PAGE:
Two years after the signing of the ceasefire agreement ending more than twenty years of civil war in the landlocked south-east Asian kingdom of Laos, the delicate balance of power within the country appears to have made a definite and final move towards the Left.
Two years after the signing of the ceasefire agreement ending more than twenty years of civil war in the landlocked south-east Asian kingdom of Laos, the delicate balance of power within the country appears to have made a definite and final move towards the Left. Following the resignation of four prominent rightist members of the coalition government last weekend, the pro-Communist Pathet Lao -- under the leadership of Prince Souphannouvong -- now exercise effective control of the country.
The crumbling of the rightist faction in the government of Prime Minister Prince Souvanna Phouma has precipitated the "defection" of former leading military supporters who have since pledged allegiance to the aims and ideas of the Pathet Lao. In the country's administrative capital, Vientiane --and in other military centres-- officer cadets have staged protests against what they described as reactionary elements within the military structure.
The final stages of the Pathet Lao's rise to power have been completed in an atmosphere thick with charges of warmongering, treason and general uneasiness following the fall of both neighbouring Cambodia and South Vietnam to pro-Communist forces.
Anti-American demonstrations have taken place in the royal capital, Luang Prabang, and other major towns. Many thousands of foreigners and anxious Laotians have already fled the country, either by ship, air or simply by taking the short ferry-journey across the Mekong River to Thailand, and they hope, safety.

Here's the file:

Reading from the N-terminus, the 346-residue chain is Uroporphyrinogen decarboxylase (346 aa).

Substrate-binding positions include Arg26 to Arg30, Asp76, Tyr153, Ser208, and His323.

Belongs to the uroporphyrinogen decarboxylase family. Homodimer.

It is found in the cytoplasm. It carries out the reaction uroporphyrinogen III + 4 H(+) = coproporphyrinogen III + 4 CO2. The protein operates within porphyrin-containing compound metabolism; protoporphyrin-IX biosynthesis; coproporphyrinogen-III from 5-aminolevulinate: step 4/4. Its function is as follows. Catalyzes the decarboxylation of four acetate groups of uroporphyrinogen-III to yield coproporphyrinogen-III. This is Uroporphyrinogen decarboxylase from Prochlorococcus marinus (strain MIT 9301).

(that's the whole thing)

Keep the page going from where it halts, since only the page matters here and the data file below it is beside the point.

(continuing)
Prince Souvanna Phouma has appealed for calm and for a complete cessation of the military activity that has carried on despite the official ceasefire. Acting Defence Minister, Brigadier-General Kham Ouan Boupha has issued broadcast warning to opponents of the now leftist-dominated government against unauthorised troop or equipment movements. A number of leading rightists are among those who have already fled the country.
The rise of the Pathet Lao to effective power marks what might be the final and to Leos' civil war. The struggle dates back from the different approaches taken by Prince Souvanna Phouma and his younger half-brother Prince Souphanouvong to Laos's development following the end of French rule in Indo-China. Prince Souphanouvong formed the pro-Communist Pathet Lao in opposition to the neutralist policies of his half-brother, and -- with the help of Viet Minh forces -- began armed attacks against the Royal Laotian Government by the end of 1952. By 1973, twenty-one years later, they were estimated to be in control of two-thirds of the country while the neutralists controlled more than half of the country's meagre 3 million population.
It was only after 21 years and numerous military coups that a formal ceasefire was signed. The peace has been fragile, with many reported incidents, but the coalition government has maintained a programme of "National Reconciliation"...including the exchange of prisoners of war and the return of refugees to their homes.
The events of the past few weeks elsewhere in southeast Asia have raised fears that Laos would, in fact, become the next "domino" state to fall. The political developments in Vientiane appear to have given the pro-Communists power. Yet the neutralists still play a significant role in government. Indeed, the government is still headed by Prince Souvanna Phouma...advised--as he has been since the coalition was formed by the work of the Political Council dominated by Prince Souphannoubong Laos remains a monarch...although a monarchy where the King, Savong Vatthana, plays no part other than a ceremonial figurehead.
The Pathet Lao majority in government is now more or less an assured permanent feature. There is little evidence, at the moment, to suggest that an effective rightwing counter movement will take place. The political coup appears to have been bloodless. perhaps it is now possible that the conflict bedeviling Laotian development-since the end of the Second World War will now cease completely and that the state of the country described as the poorest and most backward in southeast Asia will now begin to improve.